While AI/ML was subject to much hype, there

are a broad range of areas where this technology might USEFULLY be applied. What’s on the horizon that will impact bioinfor-

matics? The future will:

● Be driven by companies that either are not well known or do not yet exist. ● Be secure, for cloud-based systems offer advanced security features and alerts (eg UK-OFFI- CIAL security classification is supported by AWS19). ● Require more experiments executed more quickly. ● Demand ease-of-use, eg design thinking and user experience engineering will be increasingly impor- tant20. ● Require more cloud-accessible, software compo- nents, datasets, tools and techniques to build sophisticated applications. ● Require cloud-based scalability of applications. ● Be about data sets, tools and techniques, eg AWS is supporting public-hosted data sets and under- pins many tools (eg Lifebit*) and techniques (eg pywren*, CloudKnot* and Nextflow*).

Conclusion CDx are the sine qua non of precision medicine and CDx needs to conform to the rigorous quality requirements imposed by the EU IVDR, whether by obtaining CE marking or exercising Health Institute Exemption. The capabilities of gene sequencing and its bioinformatics analysis were increasing rapidly, while the associated time and costs were decreasing. When bioinformatics was involved in diagnostics then the bioinformatics sys- tems needed to be validated in accordance with a recognised quality system to demonstrate that their results were robust and repeatable. Bioinformatics was an essential tool to investigate the genetic causes of disease. Data standards and federated approaches to healthcare genetic data needed to be developed and deployed to allow research access to data that was geographically distributed. The

cloud was playing an increasingly important role in bioinformatics analyses by enabling the scalability of systems needing to keep up with increased workload. The cloud also made available a wide variety of tools, including AI/ML-based tools, to increase the capability of bioinformatics analyses. Finally, blockchain technology could contribute strongly to the management, availability and anal- ysis of genomics data allowing the individual to own their data and to make it available for research as and when they choose.


Mike Furness was Founder of TheFirstNuomics and currently works at Qiagen in the Bioinformatics Customer Services Team. He has spent more than 30 years working in genomics and bioinformatics, developing and applying new tech- nologies to understanding disease and drug R&D. He has previously worked for Life Technologies, Cancer Research UK, Pfizer, Incyte Genomics, DNAnexus, Congenica and Lifebit, as well as con- sulting widely for pharmaceutical and technology companies and investors and the Pistoia Alliance.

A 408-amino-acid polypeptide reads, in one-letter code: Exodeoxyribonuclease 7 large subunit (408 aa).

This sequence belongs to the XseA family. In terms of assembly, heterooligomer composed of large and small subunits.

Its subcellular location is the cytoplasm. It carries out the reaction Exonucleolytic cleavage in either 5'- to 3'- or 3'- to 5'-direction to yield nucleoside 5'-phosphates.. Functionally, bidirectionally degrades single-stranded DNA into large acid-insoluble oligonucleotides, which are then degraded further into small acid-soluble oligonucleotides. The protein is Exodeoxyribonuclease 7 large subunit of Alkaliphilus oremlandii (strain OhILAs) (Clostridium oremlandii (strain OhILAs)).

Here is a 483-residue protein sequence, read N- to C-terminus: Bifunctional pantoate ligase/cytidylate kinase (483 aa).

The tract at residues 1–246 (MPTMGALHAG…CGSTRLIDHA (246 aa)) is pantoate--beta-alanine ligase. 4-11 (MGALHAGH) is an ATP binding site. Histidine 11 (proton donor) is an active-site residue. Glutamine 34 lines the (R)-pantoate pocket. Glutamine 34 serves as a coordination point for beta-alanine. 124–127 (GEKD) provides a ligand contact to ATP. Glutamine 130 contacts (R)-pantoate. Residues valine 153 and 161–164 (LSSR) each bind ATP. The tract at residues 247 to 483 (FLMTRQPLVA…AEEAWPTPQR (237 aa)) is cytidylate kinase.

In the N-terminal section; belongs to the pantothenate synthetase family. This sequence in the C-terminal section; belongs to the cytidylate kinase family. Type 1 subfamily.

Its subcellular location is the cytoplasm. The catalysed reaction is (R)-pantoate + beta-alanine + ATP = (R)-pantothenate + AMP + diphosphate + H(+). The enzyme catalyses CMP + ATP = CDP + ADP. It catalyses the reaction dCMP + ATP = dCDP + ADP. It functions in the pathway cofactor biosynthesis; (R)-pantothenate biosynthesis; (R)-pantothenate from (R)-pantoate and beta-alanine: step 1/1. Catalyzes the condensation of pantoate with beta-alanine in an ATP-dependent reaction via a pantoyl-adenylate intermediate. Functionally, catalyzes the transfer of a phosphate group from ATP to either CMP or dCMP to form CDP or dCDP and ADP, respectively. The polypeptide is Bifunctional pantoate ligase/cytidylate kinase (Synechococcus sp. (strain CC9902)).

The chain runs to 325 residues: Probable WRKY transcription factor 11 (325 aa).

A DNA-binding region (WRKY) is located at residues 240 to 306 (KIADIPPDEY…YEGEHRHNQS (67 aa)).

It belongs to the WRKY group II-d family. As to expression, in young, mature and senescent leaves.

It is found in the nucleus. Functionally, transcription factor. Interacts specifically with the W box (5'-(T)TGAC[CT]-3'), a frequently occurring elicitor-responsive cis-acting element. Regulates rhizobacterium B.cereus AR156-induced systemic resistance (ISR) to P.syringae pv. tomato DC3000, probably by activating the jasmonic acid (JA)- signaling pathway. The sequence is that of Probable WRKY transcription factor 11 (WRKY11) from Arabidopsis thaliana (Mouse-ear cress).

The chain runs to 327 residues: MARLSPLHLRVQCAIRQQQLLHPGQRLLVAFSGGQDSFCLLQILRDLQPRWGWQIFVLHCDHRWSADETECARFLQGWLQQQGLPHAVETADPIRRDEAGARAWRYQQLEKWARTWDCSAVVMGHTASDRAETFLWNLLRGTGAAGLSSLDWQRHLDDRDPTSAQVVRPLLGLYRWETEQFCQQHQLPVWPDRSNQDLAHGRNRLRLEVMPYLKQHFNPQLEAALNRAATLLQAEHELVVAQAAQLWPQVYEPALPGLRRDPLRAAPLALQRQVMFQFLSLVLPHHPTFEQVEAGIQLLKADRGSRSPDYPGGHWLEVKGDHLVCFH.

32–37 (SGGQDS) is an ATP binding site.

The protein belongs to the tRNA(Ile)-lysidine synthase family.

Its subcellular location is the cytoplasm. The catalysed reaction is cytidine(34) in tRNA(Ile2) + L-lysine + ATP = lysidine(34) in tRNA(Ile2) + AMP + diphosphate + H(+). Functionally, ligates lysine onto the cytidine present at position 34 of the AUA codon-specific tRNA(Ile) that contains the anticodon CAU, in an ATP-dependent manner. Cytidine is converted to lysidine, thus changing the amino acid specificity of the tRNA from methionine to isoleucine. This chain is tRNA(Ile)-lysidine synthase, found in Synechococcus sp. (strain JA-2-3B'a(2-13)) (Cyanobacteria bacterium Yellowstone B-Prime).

John Wise specialises in precompetitive collabora- tion in the life science R&D information ecosys- tem. He is a consultant to the Pistoia Alliance, a not-for-profit organisation committed to lowering the barriers to innovation in life science R&D, and also serves as the programme co-ordinator for the PRISME Forum, a not-for-profit biopharma R&D IT/Informatics leadership group focused on the sharing of best practices. John has worked in life science R&D informatics in a variety of organisa- tions, including academia, the pharmaceutical industry and a cancer research charity, as well as in the technology supply side of the industry. John graduated in physiology before obtaining a post- graduate certificate in education.

AgilentTechnologies, Inc Analytik Jena Biostrata Ltd

BioTek Instruments, Inc BMG Labtech GmbH

39 25 29 27



Charles River Laboratories, Inc ELRIG

Eurofins Discovery Services Horizon Discovery Group plc Labcyte, Inc

49 6

4,31 3

Quanterix Corporation Select Biosciences Ltd Taconic Biosciences, Inc



Drug DiscoveryWorld Summer 2019

Page 1  |  Page 2  |  Page 3  |  Page 4  |  Page 5  |  Page 6  |  Page 7  |  Page 8  |  Page 9  |  Page 10  |  Page 11  |  Page 12  |  Page 13  |  Page 14  |  Page 15  |  Page 16  |  Page 17  |  Page 18  |  Page 19  |  Page 20  |  Page 21  |  Page 22  |  Page 23  |  Page 24  |  Page 25  |  Page 26  |  Page 27  |  Page 28  |  Page 29  |  Page 30  |  Page 31  |  Page 32  |  Page 33  |  Page 34  |  Page 35  |  Page 36  |  Page 37  |  Page 38  |  Page 39  |  Page 40  |  Page 41  |  Page 42  |  Page 43  |  Page 44  |  Page 45  |  Page 46  |  Page 47  |  Page 48  |  Page 49  |  Page 50  |  Page 51  |  Page 52  |  Page 53  |  Page 54  |  Page 55  |  Page 56  |  Page 57  |  Page 58  |  Page 59  |  Page 60  |  Page 61  |  Page 62  |  Page 63  |  Page 64